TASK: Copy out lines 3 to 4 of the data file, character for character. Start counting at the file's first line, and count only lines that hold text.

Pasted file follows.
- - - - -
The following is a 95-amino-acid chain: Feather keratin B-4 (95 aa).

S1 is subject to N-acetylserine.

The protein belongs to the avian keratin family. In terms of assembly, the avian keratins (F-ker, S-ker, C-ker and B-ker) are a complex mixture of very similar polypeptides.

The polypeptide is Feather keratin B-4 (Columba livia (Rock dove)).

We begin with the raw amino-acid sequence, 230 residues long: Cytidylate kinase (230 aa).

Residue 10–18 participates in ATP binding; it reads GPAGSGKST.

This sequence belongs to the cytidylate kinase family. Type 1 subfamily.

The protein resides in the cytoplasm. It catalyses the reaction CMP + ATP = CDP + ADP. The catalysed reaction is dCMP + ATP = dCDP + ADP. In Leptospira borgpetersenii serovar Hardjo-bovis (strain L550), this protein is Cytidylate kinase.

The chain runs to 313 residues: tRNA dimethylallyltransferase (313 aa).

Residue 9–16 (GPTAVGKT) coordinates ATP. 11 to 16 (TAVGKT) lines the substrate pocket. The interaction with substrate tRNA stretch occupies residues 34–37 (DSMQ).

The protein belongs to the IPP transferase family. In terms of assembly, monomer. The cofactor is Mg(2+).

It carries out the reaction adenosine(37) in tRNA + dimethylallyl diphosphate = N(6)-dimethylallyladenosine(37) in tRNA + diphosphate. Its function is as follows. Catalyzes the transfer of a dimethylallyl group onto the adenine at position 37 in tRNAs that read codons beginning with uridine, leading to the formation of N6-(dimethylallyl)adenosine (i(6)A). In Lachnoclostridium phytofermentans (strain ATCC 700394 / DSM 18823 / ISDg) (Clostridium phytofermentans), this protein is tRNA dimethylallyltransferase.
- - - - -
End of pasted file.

The protein belongs to the avian keratin family. In terms of assembly, the avian keratins (F-ker, S-ker, C-ker and B-ker) are a complex mixture of very similar polypeptides.

The polypeptide is Feather keratin B-4 (Columba livia (Rock dove)).